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   telephone company had taken an interest in the motel's phone system.

   Par had done a lot of poking and prodding of the telecommunications

   companies' computer systems from the motel phone, but he had done it

   anonymously. Perhaps BellSouth felt a little curious and just wanted

   to sniff about for more information. If that was the case, the law

   enforcement agencies probably didn't know that Par, the fugitive, was

   hiding in the motel.

  

   The atmosphere was becoming oppressive in the motel. Par became even

   more watchful of the people coming and going. He glanced out the front

   window a little more often, and he listened a little more carefully to

   the footsteps coming and going. How many of the guests were really

   just tourists? Par went through the guest list and found a man

   registered as being from New Jersey. He was from one of the AT&T

   corporations left after the break-up of Bell Systems. Why on earth

   would an AT&T guy be staying in a tiny hick town in North Carolina?

   Maybe a few Secret Service agents had snuck into the motel and were

   watching the chalet.

  

   Par needed to bring the paranoia under control. He needed some fresh

   air, so he went out for a walk. The weather was bad and the wind blew

   hard, whipping up small tornadoes of autumn leaves. Soon it began

   raining and Par sought cover in the pay phone across the street.

  

   Despite having been on the run for a few months, Par still called

   Theorem almost every day, mostly by phreaking calls through bulk

   telecommunications companies. He dialled her number and they talked

   for a bit. He told her about how the voltage was way off on the

   motel's PABX and how the phone might be tapped. She asked how he was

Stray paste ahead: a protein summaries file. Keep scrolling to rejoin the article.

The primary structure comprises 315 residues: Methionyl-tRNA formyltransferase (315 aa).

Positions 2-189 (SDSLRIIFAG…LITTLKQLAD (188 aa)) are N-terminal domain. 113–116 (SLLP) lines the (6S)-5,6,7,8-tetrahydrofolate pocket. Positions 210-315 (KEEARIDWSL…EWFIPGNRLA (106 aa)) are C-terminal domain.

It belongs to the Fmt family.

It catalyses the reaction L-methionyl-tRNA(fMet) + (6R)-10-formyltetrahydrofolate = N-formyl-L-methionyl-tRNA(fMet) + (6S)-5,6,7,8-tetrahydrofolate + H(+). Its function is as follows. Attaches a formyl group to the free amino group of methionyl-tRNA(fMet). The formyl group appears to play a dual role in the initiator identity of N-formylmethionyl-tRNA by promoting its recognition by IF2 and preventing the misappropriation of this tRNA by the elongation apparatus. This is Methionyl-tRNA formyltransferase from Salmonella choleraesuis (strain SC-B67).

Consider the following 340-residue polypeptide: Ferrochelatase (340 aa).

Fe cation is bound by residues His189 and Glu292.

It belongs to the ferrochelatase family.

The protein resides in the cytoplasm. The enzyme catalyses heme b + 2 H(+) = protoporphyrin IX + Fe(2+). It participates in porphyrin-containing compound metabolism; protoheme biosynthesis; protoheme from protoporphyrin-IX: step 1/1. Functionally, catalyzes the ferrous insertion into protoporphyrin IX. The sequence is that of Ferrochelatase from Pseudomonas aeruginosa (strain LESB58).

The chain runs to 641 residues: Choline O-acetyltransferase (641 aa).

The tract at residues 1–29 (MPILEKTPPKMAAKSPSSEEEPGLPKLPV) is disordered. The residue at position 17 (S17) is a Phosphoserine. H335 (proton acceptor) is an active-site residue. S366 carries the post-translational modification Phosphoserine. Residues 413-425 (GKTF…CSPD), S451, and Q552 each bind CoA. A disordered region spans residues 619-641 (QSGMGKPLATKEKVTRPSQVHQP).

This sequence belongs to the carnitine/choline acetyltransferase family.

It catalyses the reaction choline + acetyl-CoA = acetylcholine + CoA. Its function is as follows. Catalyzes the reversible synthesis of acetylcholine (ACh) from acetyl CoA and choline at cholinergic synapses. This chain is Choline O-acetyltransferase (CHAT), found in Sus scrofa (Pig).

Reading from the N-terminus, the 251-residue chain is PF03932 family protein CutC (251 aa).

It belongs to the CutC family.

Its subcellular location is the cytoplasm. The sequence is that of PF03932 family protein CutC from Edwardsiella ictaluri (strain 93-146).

holding up. Then they spoke softly about when they might see each

   other again.

  

   Outside the phone box, the storm worsened. The rain hammered the roof

   from one side and then another as the wind jammed it in at strange

   angles. The darkened street was deserted. Tree branches creaked under

   the strain of the wind. Rivulets rushed down the leeward side of the

   booth and formed a wall of water outside the glass. Then a trash bin

   toppled over and its contents flew onto the road.

  

   Trying to ignore to the havoc around him, Par curled the phone handset

   into a small protected space, cupped between his hand, his chest and a

   corner of the phone booth. He reminded Theorem of their time together

   in California, of two and a half weeks, and they laughed gently over

   intimate secrets.

  

   A tree branch groaned and then broke under the force of the wind. When

   it crashed on the pavement near the phone booth, Theorem asked Par

   what the noise was.

  

   `There's a hurricane coming,' he told her. `Hurricane Hugo. It was

   supposed to hit tonight. I guess it's arrived.'

  

   Theorem sounded horrified and insisted Par go back to the safety of

   the motel immediately.

  

   When Par opened the booth door, he was deluged by water. He dashed

   across the road, fighting the wind of the hurricane, staggered into his

   motel room and jumped into bed to warm up. He fell asleep listening to

   the storm, and he dreamed of Theorem.